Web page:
If there is no God as Judeo-Christian religions understand Him, life is a meaningless random event. You and I are no more significant, our existence has no more meaning, than that of a rock on Mars. The only difference between us and Martian rocks is that we need to believe our existence has significance.

Now to the second objection, that you don't need religion or Judeo-Christian values, just a belief in God or, as is more popular today, in "spirituality" to imbue existence with meaning. Theoretically, one can posit the existence of the God of Judeo-Christian religions without actually believing in any of those religions or in any of their holy works. There is, however, some absurdity in believing in the God made known through texts whose authenticity one rejects. "I believe in the God made known to the world solely through the Old Testament but not in the Old Testament" is not logically compelling.

Whatever the logical inconsistencies or theoretical arguments in either direction, the fact remains that while secular individuals can believe that their own lives have meaning, secularism by definition denies that life has meaning. The consequences have been devastating to mental health and to social order.

Among these have been increased unhappiness and depression, increased reliance on drugs and numbing entertainment to get people through life, moral confusion, belief in nonsense (such as Marxism, fascism, communism, male-female sameness, pacifism, moral equivalence of good and bad societies, and much more), and perhaps most ubiquitous, political meaning as a substitute for religious meaning.

Given that the need for meaning transcends all other human needs, its absence must create havoc individually and societally. In government, secularism is a blessing; but most everywhere else it is not.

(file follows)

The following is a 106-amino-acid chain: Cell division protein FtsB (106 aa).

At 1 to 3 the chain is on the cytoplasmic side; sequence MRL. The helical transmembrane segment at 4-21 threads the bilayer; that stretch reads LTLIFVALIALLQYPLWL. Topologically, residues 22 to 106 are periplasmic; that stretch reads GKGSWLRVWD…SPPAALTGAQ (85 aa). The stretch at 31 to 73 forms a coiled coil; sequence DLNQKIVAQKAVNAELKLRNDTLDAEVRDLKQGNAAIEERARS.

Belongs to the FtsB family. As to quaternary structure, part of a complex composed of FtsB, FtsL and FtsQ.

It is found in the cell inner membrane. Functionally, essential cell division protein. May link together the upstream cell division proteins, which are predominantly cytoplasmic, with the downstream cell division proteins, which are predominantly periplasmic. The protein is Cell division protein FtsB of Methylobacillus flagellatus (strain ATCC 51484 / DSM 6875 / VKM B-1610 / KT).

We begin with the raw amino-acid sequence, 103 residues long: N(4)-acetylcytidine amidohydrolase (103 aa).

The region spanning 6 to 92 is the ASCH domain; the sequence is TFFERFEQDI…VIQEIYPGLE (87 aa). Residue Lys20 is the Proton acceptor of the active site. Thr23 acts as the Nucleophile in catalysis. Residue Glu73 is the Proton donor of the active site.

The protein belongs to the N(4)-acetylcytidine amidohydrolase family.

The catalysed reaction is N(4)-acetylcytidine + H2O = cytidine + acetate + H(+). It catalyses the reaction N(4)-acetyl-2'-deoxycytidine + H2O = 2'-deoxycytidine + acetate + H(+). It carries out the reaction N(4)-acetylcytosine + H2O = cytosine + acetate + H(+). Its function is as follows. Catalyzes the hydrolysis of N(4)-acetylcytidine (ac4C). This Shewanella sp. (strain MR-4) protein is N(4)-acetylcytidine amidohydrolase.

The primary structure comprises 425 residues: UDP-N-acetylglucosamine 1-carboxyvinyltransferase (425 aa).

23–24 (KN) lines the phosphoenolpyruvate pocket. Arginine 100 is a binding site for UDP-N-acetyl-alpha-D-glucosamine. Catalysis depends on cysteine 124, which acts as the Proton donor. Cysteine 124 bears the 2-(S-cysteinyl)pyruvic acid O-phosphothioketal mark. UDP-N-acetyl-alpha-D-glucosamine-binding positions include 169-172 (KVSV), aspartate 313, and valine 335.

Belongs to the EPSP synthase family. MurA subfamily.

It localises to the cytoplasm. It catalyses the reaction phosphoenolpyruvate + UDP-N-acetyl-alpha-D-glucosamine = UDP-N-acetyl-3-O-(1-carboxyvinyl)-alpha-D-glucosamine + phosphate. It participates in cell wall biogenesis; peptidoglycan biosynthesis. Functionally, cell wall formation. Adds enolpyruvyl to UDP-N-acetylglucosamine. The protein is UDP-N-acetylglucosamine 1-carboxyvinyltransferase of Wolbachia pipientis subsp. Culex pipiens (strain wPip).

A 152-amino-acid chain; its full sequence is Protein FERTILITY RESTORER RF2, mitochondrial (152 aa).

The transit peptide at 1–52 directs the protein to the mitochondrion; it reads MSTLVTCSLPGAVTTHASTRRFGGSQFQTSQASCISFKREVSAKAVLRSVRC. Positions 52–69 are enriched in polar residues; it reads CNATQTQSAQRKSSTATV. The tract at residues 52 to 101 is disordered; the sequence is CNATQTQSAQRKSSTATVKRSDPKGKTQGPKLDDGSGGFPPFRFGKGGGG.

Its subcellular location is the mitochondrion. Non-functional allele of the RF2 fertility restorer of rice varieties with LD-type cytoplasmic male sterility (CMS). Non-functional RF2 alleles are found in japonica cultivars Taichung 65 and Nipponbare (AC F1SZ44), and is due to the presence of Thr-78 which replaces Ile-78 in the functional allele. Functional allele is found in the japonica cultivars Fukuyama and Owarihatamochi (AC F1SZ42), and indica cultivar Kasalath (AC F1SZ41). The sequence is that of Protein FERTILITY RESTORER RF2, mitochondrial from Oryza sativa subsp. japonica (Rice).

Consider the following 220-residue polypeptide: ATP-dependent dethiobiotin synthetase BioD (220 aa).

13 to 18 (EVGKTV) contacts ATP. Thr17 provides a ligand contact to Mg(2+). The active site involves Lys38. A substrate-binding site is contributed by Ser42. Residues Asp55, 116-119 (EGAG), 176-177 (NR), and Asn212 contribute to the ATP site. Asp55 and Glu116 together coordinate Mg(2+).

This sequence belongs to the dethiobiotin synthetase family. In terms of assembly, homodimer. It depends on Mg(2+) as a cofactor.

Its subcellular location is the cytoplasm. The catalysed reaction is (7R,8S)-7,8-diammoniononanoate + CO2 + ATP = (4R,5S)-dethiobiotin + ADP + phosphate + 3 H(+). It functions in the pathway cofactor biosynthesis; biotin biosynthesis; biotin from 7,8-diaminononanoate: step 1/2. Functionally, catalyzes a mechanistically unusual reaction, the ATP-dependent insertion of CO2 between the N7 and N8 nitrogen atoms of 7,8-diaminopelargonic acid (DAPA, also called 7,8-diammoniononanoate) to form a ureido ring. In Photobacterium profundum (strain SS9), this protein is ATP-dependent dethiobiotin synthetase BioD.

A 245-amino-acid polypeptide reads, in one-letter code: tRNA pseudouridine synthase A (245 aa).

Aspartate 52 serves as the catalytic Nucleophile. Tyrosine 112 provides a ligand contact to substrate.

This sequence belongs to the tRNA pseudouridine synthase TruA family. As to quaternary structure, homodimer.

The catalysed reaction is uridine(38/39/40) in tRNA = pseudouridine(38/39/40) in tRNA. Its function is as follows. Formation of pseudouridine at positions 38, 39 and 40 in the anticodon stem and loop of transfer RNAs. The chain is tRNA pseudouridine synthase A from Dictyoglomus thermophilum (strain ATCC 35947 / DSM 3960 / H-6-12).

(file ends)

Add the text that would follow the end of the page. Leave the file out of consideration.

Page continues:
In The Myth of Sisyphus, Albert Camus compares human existence to the everlasting punishment imposed by the gods on the mythological Sisyphus whose sentence for rebellion against the deities was to push a stone up a hill only to have it roll back down. He had to do this over and over, forever. Camus says that human existence is every bit as futile, meaningless, and mind-crushingly absurd. And yet, he writes, "The struggle itself towards the heights is enough to fill a human heart. One must imagine that Sisyphus is happy."

Actually, it is extremely difficult to imagine Sisyphus happy in such circumstances. Indeed, it is easier to imagine him on the verge of total insanity. A man suffering life without significance, without meaning, without hope for eventual release is a man teetering on the brink of madness.

Camus is right in his comparison of life without God to the existence Sisyphus was made to endure. If there is no God then life surely is "a tale told by an idiot, full of sound and fury, signifying nothing", as Shakespeare put it.

Camus is wrong, however, when he urges us to imagine Sisyphus as happy. To the extent that the modern Sisyphus is content it is because he has not allowed himself to consider the full implications of his naturalistic worldview. He refuses to permit the consequences of his atheism to obtrude into his thoughts lest he be forced to confront the sheer senselessness of his being and that of all humanity. To face honestly the fact that in the final analysis nothing has meaning, nothing has value, nothing matters is to weave dizzyingly on the precipice of a spiritual and psychological abyss that only the most intrepid, or nihilistic, atheists dare approach.